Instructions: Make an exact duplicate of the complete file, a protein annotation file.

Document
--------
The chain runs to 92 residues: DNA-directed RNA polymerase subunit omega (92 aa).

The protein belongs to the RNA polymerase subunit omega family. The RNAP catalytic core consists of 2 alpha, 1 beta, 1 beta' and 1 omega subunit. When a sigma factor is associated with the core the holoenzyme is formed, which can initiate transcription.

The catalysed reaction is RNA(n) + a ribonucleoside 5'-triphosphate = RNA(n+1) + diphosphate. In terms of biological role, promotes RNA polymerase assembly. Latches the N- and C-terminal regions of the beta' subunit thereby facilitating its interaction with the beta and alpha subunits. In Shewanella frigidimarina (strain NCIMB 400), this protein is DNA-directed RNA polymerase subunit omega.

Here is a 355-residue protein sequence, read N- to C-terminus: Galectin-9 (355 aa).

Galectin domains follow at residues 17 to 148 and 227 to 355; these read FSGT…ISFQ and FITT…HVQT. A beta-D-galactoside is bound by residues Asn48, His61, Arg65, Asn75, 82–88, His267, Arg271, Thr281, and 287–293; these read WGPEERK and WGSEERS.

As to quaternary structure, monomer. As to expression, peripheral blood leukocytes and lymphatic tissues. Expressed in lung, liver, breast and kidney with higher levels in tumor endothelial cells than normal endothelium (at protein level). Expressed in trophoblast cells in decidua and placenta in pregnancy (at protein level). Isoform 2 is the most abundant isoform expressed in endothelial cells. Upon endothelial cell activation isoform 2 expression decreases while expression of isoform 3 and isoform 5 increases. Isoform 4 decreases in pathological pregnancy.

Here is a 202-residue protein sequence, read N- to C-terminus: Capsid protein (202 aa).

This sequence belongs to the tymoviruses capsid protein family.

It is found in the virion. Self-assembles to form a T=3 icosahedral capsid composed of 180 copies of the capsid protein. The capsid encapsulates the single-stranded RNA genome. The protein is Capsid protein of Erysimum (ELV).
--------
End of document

The chain runs to 92 residues: DNA-directed RNA polymerase subunit omega (92 aa).

The protein belongs to the RNA polymerase subunit omega family. The RNAP catalytic core consists of 2 alpha, 1 beta, 1 beta' and 1 omega subunit. When a sigma factor is associated with the core the holoenzyme is formed, which can initiate transcription.

The catalysed reaction is RNA(n) + a ribonucleoside 5'-triphosphate = RNA(n+1) + diphosphate. In terms of biological role, promotes RNA polymerase assembly. Latches the N- and C-terminal regions of the beta' subunit thereby facilitating its interaction with the beta and alpha subunits. In Shewanella frigidimarina (strain NCIMB 400), this protein is DNA-directed RNA polymerase subunit omega.

Here is a 355-residue protein sequence, read N- to C-terminus: Galectin-9 (355 aa).

Galectin domains follow at residues 17 to 148 and 227 to 355; these read FSGT…ISFQ and FITT…HVQT. A beta-D-galactoside is bound by residues Asn48, His61, Arg65, Asn75, 82–88, His267, Arg271, Thr281, and 287–293; these read WGPEERK and WGSEERS.

As to quaternary structure, monomer. As to expression, peripheral blood leukocytes and lymphatic tissues. Expressed in lung, liver, breast and kidney with higher levels in tumor endothelial cells than normal endothelium (at protein level). Expressed in trophoblast cells in decidua and placenta in pregnancy (at protein level). Isoform 2 is the most abundant isoform expressed in endothelial cells. Upon endothelial cell activation isoform 2 expression decreases while expression of isoform 3 and isoform 5 increases. Isoform 4 decreases in pathological pregnancy.

Here is a 202-residue protein sequence, read N- to C-terminus: Capsid protein (202 aa).

This sequence belongs to the tymoviruses capsid protein family.

It is found in the virion. Self-assembles to form a T=3 icosahedral capsid composed of 180 copies of the capsid protein. The capsid encapsulates the single-stranded RNA genome. The protein is Capsid protein of Erysimum (ELV).